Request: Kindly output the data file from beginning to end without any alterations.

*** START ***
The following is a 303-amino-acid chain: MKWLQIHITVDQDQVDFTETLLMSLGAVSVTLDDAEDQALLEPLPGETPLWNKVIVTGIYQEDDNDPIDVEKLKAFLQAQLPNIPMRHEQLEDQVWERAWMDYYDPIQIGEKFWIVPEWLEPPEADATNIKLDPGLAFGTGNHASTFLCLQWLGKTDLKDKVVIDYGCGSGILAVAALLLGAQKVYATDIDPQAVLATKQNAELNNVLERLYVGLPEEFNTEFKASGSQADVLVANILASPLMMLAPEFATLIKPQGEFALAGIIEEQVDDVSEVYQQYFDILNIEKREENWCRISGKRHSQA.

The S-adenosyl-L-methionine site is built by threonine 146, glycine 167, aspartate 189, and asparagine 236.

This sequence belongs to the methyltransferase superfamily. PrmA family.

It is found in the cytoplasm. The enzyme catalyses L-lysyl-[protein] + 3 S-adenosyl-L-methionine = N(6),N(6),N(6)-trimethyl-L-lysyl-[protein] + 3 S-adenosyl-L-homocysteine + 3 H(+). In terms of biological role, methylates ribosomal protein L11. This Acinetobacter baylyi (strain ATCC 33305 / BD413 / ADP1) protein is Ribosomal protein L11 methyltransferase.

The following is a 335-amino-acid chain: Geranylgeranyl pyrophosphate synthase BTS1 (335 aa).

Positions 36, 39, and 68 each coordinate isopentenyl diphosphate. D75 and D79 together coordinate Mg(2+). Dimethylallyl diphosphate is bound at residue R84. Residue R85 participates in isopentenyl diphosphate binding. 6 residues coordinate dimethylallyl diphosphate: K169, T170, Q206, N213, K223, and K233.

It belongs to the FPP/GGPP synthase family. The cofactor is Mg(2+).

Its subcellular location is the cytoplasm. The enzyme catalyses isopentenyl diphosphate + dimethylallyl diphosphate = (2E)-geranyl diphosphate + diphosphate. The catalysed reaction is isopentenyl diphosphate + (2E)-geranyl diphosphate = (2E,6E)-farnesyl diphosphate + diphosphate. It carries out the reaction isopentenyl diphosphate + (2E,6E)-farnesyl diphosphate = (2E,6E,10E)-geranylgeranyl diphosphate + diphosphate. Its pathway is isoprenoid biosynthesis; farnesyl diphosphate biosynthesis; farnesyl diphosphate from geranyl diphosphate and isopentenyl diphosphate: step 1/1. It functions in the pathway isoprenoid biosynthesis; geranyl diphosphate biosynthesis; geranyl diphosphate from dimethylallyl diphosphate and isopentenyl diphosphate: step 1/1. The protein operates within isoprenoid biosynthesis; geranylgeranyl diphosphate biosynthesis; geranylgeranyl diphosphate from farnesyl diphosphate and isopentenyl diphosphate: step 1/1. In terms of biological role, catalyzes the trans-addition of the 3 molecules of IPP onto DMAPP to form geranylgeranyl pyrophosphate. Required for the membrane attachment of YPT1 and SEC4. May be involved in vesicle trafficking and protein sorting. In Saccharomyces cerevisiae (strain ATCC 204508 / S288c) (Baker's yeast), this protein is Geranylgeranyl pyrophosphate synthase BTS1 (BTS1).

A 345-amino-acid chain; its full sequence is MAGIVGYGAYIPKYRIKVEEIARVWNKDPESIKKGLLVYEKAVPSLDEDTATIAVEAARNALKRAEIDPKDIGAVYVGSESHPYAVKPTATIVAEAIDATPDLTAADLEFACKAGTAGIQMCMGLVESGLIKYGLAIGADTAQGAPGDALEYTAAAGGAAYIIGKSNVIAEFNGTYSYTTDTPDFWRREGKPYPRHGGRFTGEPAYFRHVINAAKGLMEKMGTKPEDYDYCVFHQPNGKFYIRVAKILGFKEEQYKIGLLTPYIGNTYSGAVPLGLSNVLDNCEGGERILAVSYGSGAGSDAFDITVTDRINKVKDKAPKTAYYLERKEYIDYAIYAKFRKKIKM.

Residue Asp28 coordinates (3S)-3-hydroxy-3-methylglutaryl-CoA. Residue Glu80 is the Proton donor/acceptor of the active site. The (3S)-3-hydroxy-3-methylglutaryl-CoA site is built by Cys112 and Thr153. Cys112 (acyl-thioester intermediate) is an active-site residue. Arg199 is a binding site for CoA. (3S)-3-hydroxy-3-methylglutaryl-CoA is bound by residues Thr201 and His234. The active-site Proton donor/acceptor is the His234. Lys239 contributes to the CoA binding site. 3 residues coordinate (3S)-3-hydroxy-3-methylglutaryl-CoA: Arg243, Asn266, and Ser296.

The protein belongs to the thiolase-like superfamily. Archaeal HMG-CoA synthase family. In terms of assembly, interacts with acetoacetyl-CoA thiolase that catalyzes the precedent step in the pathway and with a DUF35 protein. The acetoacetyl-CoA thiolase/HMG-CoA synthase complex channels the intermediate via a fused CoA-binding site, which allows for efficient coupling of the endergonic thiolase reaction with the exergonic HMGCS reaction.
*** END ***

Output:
The following is a 303-amino-acid chain: MKWLQIHITVDQDQVDFTETLLMSLGAVSVTLDDAEDQALLEPLPGETPLWNKVIVTGIYQEDDNDPIDVEKLKAFLQAQLPNIPMRHEQLEDQVWERAWMDYYDPIQIGEKFWIVPEWLEPPEADATNIKLDPGLAFGTGNHASTFLCLQWLGKTDLKDKVVIDYGCGSGILAVAALLLGAQKVYATDIDPQAVLATKQNAELNNVLERLYVGLPEEFNTEFKASGSQADVLVANILASPLMMLAPEFATLIKPQGEFALAGIIEEQVDDVSEVYQQYFDILNIEKREENWCRISGKRHSQA.

The S-adenosyl-L-methionine site is built by threonine 146, glycine 167, aspartate 189, and asparagine 236.

This sequence belongs to the methyltransferase superfamily. PrmA family.

It is found in the cytoplasm. The enzyme catalyses L-lysyl-[protein] + 3 S-adenosyl-L-methionine = N(6),N(6),N(6)-trimethyl-L-lysyl-[protein] + 3 S-adenosyl-L-homocysteine + 3 H(+). In terms of biological role, methylates ribosomal protein L11. This Acinetobacter baylyi (strain ATCC 33305 / BD413 / ADP1) protein is Ribosomal protein L11 methyltransferase.

The following is a 335-amino-acid chain: Geranylgeranyl pyrophosphate synthase BTS1 (335 aa).

Positions 36, 39, and 68 each coordinate isopentenyl diphosphate. D75 and D79 together coordinate Mg(2+). Dimethylallyl diphosphate is bound at residue R84. Residue R85 participates in isopentenyl diphosphate binding. 6 residues coordinate dimethylallyl diphosphate: K169, T170, Q206, N213, K223, and K233.

It belongs to the FPP/GGPP synthase family. The cofactor is Mg(2+).

Its subcellular location is the cytoplasm. The enzyme catalyses isopentenyl diphosphate + dimethylallyl diphosphate = (2E)-geranyl diphosphate + diphosphate. The catalysed reaction is isopentenyl diphosphate + (2E)-geranyl diphosphate = (2E,6E)-farnesyl diphosphate + diphosphate. It carries out the reaction isopentenyl diphosphate + (2E,6E)-farnesyl diphosphate = (2E,6E,10E)-geranylgeranyl diphosphate + diphosphate. Its pathway is isoprenoid biosynthesis; farnesyl diphosphate biosynthesis; farnesyl diphosphate from geranyl diphosphate and isopentenyl diphosphate: step 1/1. It functions in the pathway isoprenoid biosynthesis; geranyl diphosphate biosynthesis; geranyl diphosphate from dimethylallyl diphosphate and isopentenyl diphosphate: step 1/1. The protein operates within isoprenoid biosynthesis; geranylgeranyl diphosphate biosynthesis; geranylgeranyl diphosphate from farnesyl diphosphate and isopentenyl diphosphate: step 1/1. In terms of biological role, catalyzes the trans-addition of the 3 molecules of IPP onto DMAPP to form geranylgeranyl pyrophosphate. Required for the membrane attachment of YPT1 and SEC4. May be involved in vesicle trafficking and protein sorting. In Saccharomyces cerevisiae (strain ATCC 204508 / S288c) (Baker's yeast), this protein is Geranylgeranyl pyrophosphate synthase BTS1 (BTS1).

A 345-amino-acid chain; its full sequence is MAGIVGYGAYIPKYRIKVEEIARVWNKDPESIKKGLLVYEKAVPSLDEDTATIAVEAARNALKRAEIDPKDIGAVYVGSESHPYAVKPTATIVAEAIDATPDLTAADLEFACKAGTAGIQMCMGLVESGLIKYGLAIGADTAQGAPGDALEYTAAAGGAAYIIGKSNVIAEFNGTYSYTTDTPDFWRREGKPYPRHGGRFTGEPAYFRHVINAAKGLMEKMGTKPEDYDYCVFHQPNGKFYIRVAKILGFKEEQYKIGLLTPYIGNTYSGAVPLGLSNVLDNCEGGERILAVSYGSGAGSDAFDITVTDRINKVKDKAPKTAYYLERKEYIDYAIYAKFRKKIKM.

Residue Asp28 coordinates (3S)-3-hydroxy-3-methylglutaryl-CoA. Residue Glu80 is the Proton donor/acceptor of the active site. The (3S)-3-hydroxy-3-methylglutaryl-CoA site is built by Cys112 and Thr153. Cys112 (acyl-thioester intermediate) is an active-site residue. Arg199 is a binding site for CoA. (3S)-3-hydroxy-3-methylglutaryl-CoA is bound by residues Thr201 and His234. The active-site Proton donor/acceptor is the His234. Lys239 contributes to the CoA binding site. 3 residues coordinate (3S)-3-hydroxy-3-methylglutaryl-CoA: Arg243, Asn266, and Ser296.

The protein belongs to the thiolase-like superfamily. Archaeal HMG-CoA synthase family. In terms of assembly, interacts with acetoacetyl-CoA thiolase that catalyzes the precedent step in the pathway and with a DUF35 protein. The acetoacetyl-CoA thiolase/HMG-CoA synthase complex channels the intermediate via a fused CoA-binding site, which allows for efficient coupling of the endergonic thiolase reaction with the exergonic HMGCS reaction.